One of the largest tanker carriers in the world, the American Overseas Shipholding Group (OSG) loses a lot of money on the New York Stock Exchange following several years of permanent losses and a big debt. Now, the American carrier is in desperate need of a comprehensive and long agreement with its banks in order to survive, a number of analysts think just as the industry fears for the effect of a future sale of tonnage in a purchase and sale market in which sales prices are pressed fully down.
To ShippingWatch, sources in the industry describe the situation in Overseas Shipholding Group as almost an exact replicate of the crisis in the Danish carrier Torm, with the significant difference that the time is running out for the American company which has informed investments and the market that everything was under control in a number of announcements until very recently.
In the past two years, the OSG share has dropped by 37 percent on the New York Stock Exchange. “It seems that some of the investors have realised the gravity of the situation in OSG”, a source tells ShippingWatch.
New ships in 2013
Back in October this year, Businessweek reported that Overseas Shipholding Group was running out of capital and that the company was in desperate need of a new loan agreement on top of a recently agreed USD 900 million credit facility in connection with repayments on the company’s debt of USD 1.5 billion and payments for the new ships being delivered to the carrier in 2013.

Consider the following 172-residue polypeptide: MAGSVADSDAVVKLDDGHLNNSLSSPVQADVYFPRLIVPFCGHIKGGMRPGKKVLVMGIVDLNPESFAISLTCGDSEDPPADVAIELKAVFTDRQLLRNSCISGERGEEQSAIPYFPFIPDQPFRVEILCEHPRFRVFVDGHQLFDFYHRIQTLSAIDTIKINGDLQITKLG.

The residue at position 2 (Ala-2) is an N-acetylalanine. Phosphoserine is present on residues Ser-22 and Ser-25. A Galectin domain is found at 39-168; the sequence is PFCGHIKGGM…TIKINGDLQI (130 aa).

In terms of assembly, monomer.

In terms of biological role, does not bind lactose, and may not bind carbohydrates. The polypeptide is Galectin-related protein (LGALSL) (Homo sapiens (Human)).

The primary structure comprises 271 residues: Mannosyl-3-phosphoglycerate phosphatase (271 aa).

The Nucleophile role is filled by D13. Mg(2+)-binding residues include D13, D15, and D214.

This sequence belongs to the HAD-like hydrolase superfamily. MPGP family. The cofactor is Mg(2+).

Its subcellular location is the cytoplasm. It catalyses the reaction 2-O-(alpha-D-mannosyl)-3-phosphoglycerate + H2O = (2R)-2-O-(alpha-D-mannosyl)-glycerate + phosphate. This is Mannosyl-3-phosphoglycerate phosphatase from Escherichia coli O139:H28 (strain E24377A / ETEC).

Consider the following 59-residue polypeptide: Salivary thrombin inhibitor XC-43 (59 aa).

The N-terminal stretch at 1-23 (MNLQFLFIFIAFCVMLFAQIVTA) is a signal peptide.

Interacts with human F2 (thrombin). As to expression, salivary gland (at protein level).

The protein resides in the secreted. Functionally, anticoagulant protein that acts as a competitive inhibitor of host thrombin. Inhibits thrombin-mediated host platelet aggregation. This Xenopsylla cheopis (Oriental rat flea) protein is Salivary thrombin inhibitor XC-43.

Earlier this year, the tanker carrier tried to improve its hard-pressed economy and tried to obtain a federal loan guarantee but was rejected by the federal authorities following reports that some of the carriers’ vessels had called at Iranian oil ports in the past year.
“If they refinance the gap between the $1.5 billion and the new $900 million facility, they are left with no financial flexibility, and they still have to repay the bonds. They’ll have a hard time finding new sources of capital”, CreditSights Inc. debt analyst, Roger King, told Businessweek.
On 1 August, Overseas Shipholding Group published the results for the second quarter which showed a loss of USD 55.3 million compared to a loss of USD 37.3 million in the second quarter of 2011.
At that time, analysts at Norwegian Fearnley Securities estimated that OSG would need USD 250 to 300 million before 13 February 2013.
VLCCs for sale
According to Lloyd’s List on Wednesday, the shipping company’s ownership of a total of 11 VLCCs and further two on charter makes the company especially exposed in this sector which experienced a regular collapse in spot rates during the summer.
“We could see some of their VLCCs turn up on sales lists fairly soon”, an S&P broker tells Lloyd’s List. According to the journal, other sources believe that the shipping company ought to look into other opportunities as earnings form a sale would hardly cover the debt in the ships. Sources in ship financing believe that OSG “is too big to fall”, and that a collapse of a shipping company with a fleet size of 150 vessels would affect the tanker sector indescribably hard.
“It’s in everybody’s interest for them to trade. It is absolutely necessary because if you stop the cashflow, you push all the vessel values down, and that will be too much to bear”, a London-based investment analyst says. The analyst thinks that the trouble I OSG will further weaken the capital markets’ trust in the tanker sector.
Recently, OSG has hired an external restructuring adviser and furthermore, the company has hired a law firm working on a restructuring deal. Officially, the carriers’ top management led by CEO Morten Arntzen states that everything is under control.
Earlier this month, on 4 October, the shipping company signed a new five-year service deal with Maersk Oil Qatar with the ship FSO Africa, a floating storage and offloading vessel owned by OSG and Euronav N.V